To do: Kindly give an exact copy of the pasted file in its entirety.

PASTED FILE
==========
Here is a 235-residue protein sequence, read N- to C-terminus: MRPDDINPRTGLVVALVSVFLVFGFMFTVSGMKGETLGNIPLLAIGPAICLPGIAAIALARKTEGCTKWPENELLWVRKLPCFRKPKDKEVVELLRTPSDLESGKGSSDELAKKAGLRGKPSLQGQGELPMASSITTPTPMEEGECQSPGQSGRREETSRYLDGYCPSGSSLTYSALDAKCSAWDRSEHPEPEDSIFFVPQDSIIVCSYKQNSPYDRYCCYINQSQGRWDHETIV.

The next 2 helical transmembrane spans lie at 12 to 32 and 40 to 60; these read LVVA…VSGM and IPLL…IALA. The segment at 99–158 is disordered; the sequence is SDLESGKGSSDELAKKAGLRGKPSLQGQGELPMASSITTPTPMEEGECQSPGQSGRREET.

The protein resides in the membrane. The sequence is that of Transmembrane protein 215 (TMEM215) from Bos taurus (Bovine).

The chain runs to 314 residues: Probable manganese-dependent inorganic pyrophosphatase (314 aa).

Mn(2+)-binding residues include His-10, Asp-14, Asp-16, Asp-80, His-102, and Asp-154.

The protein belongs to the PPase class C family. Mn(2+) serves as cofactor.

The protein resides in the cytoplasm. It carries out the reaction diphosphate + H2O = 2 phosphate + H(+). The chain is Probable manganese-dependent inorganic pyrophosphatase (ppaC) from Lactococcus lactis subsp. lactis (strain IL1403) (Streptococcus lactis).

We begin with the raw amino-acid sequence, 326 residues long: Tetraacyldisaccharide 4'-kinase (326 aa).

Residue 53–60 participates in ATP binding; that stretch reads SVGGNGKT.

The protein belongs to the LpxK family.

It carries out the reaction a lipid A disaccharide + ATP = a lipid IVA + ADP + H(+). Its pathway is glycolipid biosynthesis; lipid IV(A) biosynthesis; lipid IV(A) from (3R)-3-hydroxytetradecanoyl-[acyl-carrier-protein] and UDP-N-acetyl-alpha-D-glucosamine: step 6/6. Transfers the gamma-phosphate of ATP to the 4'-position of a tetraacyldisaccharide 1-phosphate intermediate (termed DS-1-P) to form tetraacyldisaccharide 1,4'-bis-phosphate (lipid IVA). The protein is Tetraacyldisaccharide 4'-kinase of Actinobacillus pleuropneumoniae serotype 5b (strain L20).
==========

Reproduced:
Here is a 235-residue protein sequence, read N- to C-terminus: MRPDDINPRTGLVVALVSVFLVFGFMFTVSGMKGETLGNIPLLAIGPAICLPGIAAIALARKTEGCTKWPENELLWVRKLPCFRKPKDKEVVELLRTPSDLESGKGSSDELAKKAGLRGKPSLQGQGELPMASSITTPTPMEEGECQSPGQSGRREETSRYLDGYCPSGSSLTYSALDAKCSAWDRSEHPEPEDSIFFVPQDSIIVCSYKQNSPYDRYCCYINQSQGRWDHETIV.

The next 2 helical transmembrane spans lie at 12 to 32 and 40 to 60; these read LVVA…VSGM and IPLL…IALA. The segment at 99–158 is disordered; the sequence is SDLESGKGSSDELAKKAGLRGKPSLQGQGELPMASSITTPTPMEEGECQSPGQSGRREET.

The protein resides in the membrane. The sequence is that of Transmembrane protein 215 (TMEM215) from Bos taurus (Bovine).

The chain runs to 314 residues: Probable manganese-dependent inorganic pyrophosphatase (314 aa).

Mn(2+)-binding residues include His-10, Asp-14, Asp-16, Asp-80, His-102, and Asp-154.

The protein belongs to the PPase class C family. Mn(2+) serves as cofactor.

The protein resides in the cytoplasm. It carries out the reaction diphosphate + H2O = 2 phosphate + H(+). The chain is Probable manganese-dependent inorganic pyrophosphatase (ppaC) from Lactococcus lactis subsp. lactis (strain IL1403) (Streptococcus lactis).

We begin with the raw amino-acid sequence, 326 residues long: Tetraacyldisaccharide 4'-kinase (326 aa).

Residue 53–60 participates in ATP binding; that stretch reads SVGGNGKT.

The protein belongs to the LpxK family.

It carries out the reaction a lipid A disaccharide + ATP = a lipid IVA + ADP + H(+). Its pathway is glycolipid biosynthesis; lipid IV(A) biosynthesis; lipid IV(A) from (3R)-3-hydroxytetradecanoyl-[acyl-carrier-protein] and UDP-N-acetyl-alpha-D-glucosamine: step 6/6. Transfers the gamma-phosphate of ATP to the 4'-position of a tetraacyldisaccharide 1-phosphate intermediate (termed DS-1-P) to form tetraacyldisaccharide 1,4'-bis-phosphate (lipid IVA). The protein is Tetraacyldisaccharide 4'-kinase of Actinobacillus pleuropneumoniae serotype 5b (strain L20).